European oceans will be subject to massive development of marine infrastructure in the near future. The most obvious is the energy facilities e.g. offshore wind farms, exploitation of wave energy, expansion of electricity connections, and also further development and implementation of marine aquaculture.
This will also lead to an increased need for marine infrastructure to support installation and the ongoing operation of the facilities. However, both economical costs and environmental impact have to be reduced in order to increase the feasibility of the use of ocean space.
Marine structures for offshore wind farms and aquaculture have to be installed at various sites and on much larger scale than earlier implementation of offshore structures in order to fulfil EU strategies
- for reduction of fossil-based energy and
- to become a major player in sustainable aquaculture.
However, the feasibility is much more sensitive to the costs of structures and the installation of the structures than for instance Oil & Gas facilities.
Novel innovative design concepts should address different physical conditions in order to make the best use of the ocean space. Going from deep water (north of Spain) to shallow water with high morphological activity (the Wadden sea) and further to inner waters like the inner Danish/Baltic areas and the Adriatic sea changes the focus from a strong physical aspect to environmental impact. This will make it possible to develop, test and integrate different technologies but also to address site specific challenges.
Both for offshore renewables and for aquaculture a substantial part of the costs is variable cost related to operations and maintenance of the plants. It is obvious that optimisation of the use of ocean space for different purposes might benefit from shared resources such as staff allocation, transportation of staff and material from and to the platforms, use of forecasting systems, ships etc.
The future of offshore platforms
European seas will be subject to major development in the near future as offshore wind farms are built and wave-power and marine aquaculture are exploited. Marine infrastructure will take the form of multi-use platforms (MUPs) in order to support these new activities and minimise related cost and environmental impact.
The 'Innovative multi-purpose off-shore platforms: Planning, design and operation' (http://www.mermaidproject.eu/ (MERMAID)) project is developing the next generation of offshore platforms. They are being created to maximise the use of ocean space. MERMAID is testing design concepts in four test sites that experience different environmental, social and economic conditions. The sites are in the Atlantic Ocean, Baltic Sea, the Mediterranean and the southern North Sea / Wadden Sea.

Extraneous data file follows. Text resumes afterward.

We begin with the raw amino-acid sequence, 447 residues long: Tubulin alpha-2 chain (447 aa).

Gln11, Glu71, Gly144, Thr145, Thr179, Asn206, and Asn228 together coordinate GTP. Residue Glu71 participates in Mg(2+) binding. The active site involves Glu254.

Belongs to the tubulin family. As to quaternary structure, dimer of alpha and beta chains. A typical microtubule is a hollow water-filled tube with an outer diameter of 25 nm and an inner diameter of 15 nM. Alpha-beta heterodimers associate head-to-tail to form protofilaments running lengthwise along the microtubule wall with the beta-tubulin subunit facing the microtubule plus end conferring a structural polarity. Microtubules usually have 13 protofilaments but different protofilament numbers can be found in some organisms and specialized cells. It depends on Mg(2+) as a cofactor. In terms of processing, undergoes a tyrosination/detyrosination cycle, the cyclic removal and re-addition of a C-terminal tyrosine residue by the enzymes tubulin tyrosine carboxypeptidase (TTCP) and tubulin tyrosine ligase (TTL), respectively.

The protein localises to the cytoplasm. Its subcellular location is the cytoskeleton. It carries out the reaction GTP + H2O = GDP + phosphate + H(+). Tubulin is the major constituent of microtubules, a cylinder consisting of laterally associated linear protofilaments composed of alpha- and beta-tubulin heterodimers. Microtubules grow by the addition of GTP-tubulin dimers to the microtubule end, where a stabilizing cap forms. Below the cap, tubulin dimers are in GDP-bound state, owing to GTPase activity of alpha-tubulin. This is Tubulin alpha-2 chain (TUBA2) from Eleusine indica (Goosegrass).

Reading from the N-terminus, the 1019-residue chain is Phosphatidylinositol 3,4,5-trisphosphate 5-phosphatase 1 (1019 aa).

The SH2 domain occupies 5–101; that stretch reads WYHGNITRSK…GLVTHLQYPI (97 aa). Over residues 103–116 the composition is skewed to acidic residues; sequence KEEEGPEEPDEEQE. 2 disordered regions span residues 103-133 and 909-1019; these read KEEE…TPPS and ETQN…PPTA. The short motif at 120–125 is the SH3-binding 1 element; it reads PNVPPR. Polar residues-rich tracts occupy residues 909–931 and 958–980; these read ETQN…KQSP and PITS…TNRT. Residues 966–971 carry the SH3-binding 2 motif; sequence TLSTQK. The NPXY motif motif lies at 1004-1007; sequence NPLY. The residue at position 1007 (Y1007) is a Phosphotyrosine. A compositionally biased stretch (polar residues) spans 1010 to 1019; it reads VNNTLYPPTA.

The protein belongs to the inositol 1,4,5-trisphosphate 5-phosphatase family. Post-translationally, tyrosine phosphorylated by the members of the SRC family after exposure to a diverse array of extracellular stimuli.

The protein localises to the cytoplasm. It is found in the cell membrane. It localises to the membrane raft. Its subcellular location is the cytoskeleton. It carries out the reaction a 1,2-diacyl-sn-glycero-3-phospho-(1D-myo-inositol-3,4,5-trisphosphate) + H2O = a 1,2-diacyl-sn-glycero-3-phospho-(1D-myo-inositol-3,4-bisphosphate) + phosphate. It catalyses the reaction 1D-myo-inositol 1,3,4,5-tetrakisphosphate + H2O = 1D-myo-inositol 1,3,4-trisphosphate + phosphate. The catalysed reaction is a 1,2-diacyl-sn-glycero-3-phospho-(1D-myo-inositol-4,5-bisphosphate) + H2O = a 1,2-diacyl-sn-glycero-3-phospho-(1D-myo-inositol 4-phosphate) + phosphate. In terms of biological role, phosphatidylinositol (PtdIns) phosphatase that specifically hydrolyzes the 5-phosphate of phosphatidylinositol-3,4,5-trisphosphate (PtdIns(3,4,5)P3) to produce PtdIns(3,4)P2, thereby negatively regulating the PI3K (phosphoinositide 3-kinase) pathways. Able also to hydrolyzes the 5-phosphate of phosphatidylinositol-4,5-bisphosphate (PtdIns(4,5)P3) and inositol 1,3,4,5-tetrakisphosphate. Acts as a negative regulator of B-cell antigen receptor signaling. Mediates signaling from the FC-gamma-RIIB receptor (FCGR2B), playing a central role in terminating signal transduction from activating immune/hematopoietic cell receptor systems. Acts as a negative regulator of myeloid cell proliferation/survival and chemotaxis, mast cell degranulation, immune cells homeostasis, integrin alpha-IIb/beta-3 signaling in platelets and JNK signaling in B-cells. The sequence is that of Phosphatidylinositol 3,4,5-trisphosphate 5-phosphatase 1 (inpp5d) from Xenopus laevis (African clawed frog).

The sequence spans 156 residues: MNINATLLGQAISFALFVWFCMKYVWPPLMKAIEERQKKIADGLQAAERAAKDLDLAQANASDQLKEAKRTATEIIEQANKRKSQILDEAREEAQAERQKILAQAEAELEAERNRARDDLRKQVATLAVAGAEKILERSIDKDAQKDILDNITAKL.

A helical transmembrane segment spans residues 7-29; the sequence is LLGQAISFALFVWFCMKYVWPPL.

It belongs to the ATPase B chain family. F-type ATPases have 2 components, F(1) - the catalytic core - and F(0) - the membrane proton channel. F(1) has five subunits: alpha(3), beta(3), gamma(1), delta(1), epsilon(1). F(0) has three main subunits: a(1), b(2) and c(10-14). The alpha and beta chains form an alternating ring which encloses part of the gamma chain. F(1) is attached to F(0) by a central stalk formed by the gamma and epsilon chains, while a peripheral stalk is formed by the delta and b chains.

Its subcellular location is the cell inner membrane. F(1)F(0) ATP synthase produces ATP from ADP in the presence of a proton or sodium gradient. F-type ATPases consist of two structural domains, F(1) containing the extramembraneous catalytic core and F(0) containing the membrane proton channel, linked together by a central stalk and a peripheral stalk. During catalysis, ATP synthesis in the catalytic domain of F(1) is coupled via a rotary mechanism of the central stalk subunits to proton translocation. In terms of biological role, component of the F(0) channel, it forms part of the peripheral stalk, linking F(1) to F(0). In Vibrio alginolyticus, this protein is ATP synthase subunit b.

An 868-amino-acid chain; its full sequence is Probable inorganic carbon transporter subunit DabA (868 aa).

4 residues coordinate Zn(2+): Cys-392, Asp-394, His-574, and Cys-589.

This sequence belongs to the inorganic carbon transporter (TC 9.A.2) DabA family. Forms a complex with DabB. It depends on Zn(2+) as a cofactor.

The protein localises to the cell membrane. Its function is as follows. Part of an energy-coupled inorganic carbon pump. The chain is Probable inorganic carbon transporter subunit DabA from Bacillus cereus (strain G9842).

Project partners are developing and examining new concepts, including the combining of structures for energy extraction, aquaculture and platform-related transport. The consortium is also investigating the accumulated effects of large-scale structures on the environment and the best strategies for their installation, operation and maintenance.
Guidelines are being developed for the safe management of MUPs using an innovative multidisciplinary and cross-sector approach based on existing production platforms to sustainably use Europe's seas. Stakeholders from each of the four selected sites are helping to clarify the most important issues regarding technical, environmental and socioeconomic analyses.
An initial layout for the MUPs was developed that included gravity-based foundations for offshore turbines combined with fish cages for aquaculture. Algae production was also considered for the North Sea site. An assessment of the conditions for each of the sites was carried out using wind, wave, tidal and other environmental data. Additional information was collated on social perception and on current policy management and planning strategies.
MERMAID will strengthen the scientific basis for the development of MUPs. Researchers will investigate the accumulated impacts of large-scale offshore structures interacting with waves, currents and the sea bed, as well as mixing and dispersion processes. The results will be of value to designers, manufacturers and contractors. Researchers will also create a decision support system for transport infrastructure and the economic and environmental feasibility of MUPs.
The project will design MUPs to efficiently use ocean space while exploiting renewable energies and aquaculture, thereby enhancing the EU economy through sustainable development.